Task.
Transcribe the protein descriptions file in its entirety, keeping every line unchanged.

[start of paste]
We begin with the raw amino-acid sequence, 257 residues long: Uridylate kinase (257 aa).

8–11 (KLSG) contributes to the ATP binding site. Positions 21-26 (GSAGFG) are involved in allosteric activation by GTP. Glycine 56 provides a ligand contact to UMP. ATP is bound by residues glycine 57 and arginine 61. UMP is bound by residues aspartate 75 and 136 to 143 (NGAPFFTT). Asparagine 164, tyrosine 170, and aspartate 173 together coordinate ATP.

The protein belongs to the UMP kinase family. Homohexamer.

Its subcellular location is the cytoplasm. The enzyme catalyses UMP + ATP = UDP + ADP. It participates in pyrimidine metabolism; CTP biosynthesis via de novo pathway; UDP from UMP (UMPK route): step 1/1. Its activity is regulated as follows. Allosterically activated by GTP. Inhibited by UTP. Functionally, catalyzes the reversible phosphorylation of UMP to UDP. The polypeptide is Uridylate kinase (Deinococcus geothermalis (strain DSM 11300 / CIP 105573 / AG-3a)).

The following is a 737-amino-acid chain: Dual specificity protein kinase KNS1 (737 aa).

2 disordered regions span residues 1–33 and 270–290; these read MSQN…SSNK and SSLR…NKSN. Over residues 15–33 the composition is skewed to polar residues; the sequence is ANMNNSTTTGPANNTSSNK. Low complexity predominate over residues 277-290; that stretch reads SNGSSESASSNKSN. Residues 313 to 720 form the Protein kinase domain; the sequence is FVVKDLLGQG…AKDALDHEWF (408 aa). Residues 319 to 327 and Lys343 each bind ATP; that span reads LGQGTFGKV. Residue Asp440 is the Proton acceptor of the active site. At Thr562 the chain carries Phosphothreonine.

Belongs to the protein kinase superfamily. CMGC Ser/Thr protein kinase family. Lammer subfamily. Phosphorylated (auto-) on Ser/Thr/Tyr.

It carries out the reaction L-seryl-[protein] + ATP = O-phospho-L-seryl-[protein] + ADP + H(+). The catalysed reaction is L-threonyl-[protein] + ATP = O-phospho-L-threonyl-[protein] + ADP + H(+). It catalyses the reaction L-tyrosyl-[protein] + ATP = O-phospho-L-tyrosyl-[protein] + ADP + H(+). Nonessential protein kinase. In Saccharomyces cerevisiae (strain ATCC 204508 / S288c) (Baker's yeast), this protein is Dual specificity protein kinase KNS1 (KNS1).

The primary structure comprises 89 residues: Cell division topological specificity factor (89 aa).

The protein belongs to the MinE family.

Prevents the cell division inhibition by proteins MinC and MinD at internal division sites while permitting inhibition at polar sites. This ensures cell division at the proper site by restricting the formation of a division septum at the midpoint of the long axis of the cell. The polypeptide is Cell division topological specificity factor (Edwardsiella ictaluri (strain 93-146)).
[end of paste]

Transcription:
We begin with the raw amino-acid sequence, 257 residues long: Uridylate kinase (257 aa).

8–11 (KLSG) contributes to the ATP binding site. Positions 21-26 (GSAGFG) are involved in allosteric activation by GTP. Glycine 56 provides a ligand contact to UMP. ATP is bound by residues glycine 57 and arginine 61. UMP is bound by residues aspartate 75 and 136 to 143 (NGAPFFTT). Asparagine 164, tyrosine 170, and aspartate 173 together coordinate ATP.

The protein belongs to the UMP kinase family. Homohexamer.

Its subcellular location is the cytoplasm. The enzyme catalyses UMP + ATP = UDP + ADP. It participates in pyrimidine metabolism; CTP biosynthesis via de novo pathway; UDP from UMP (UMPK route): step 1/1. Its activity is regulated as follows. Allosterically activated by GTP. Inhibited by UTP. Functionally, catalyzes the reversible phosphorylation of UMP to UDP. The polypeptide is Uridylate kinase (Deinococcus geothermalis (strain DSM 11300 / CIP 105573 / AG-3a)).

The following is a 737-amino-acid chain: Dual specificity protein kinase KNS1 (737 aa).

2 disordered regions span residues 1–33 and 270–290; these read MSQN…SSNK and SSLR…NKSN. Over residues 15–33 the composition is skewed to polar residues; the sequence is ANMNNSTTTGPANNTSSNK. Low complexity predominate over residues 277-290; that stretch reads SNGSSESASSNKSN. Residues 313 to 720 form the Protein kinase domain; the sequence is FVVKDLLGQG…AKDALDHEWF (408 aa). Residues 319 to 327 and Lys343 each bind ATP; that span reads LGQGTFGKV. Residue Asp440 is the Proton acceptor of the active site. At Thr562 the chain carries Phosphothreonine.

Belongs to the protein kinase superfamily. CMGC Ser/Thr protein kinase family. Lammer subfamily. Phosphorylated (auto-) on Ser/Thr/Tyr.

It carries out the reaction L-seryl-[protein] + ATP = O-phospho-L-seryl-[protein] + ADP + H(+). The catalysed reaction is L-threonyl-[protein] + ATP = O-phospho-L-threonyl-[protein] + ADP + H(+). It catalyses the reaction L-tyrosyl-[protein] + ATP = O-phospho-L-tyrosyl-[protein] + ADP + H(+). Nonessential protein kinase. In Saccharomyces cerevisiae (strain ATCC 204508 / S288c) (Baker's yeast), this protein is Dual specificity protein kinase KNS1 (KNS1).

The primary structure comprises 89 residues: Cell division topological specificity factor (89 aa).

The protein belongs to the MinE family.

Prevents the cell division inhibition by proteins MinC and MinD at internal division sites while permitting inhibition at polar sites. This ensures cell division at the proper site by restricting the formation of a division septum at the midpoint of the long axis of the cell. The polypeptide is Cell division topological specificity factor (Edwardsiella ictaluri (strain 93-146)).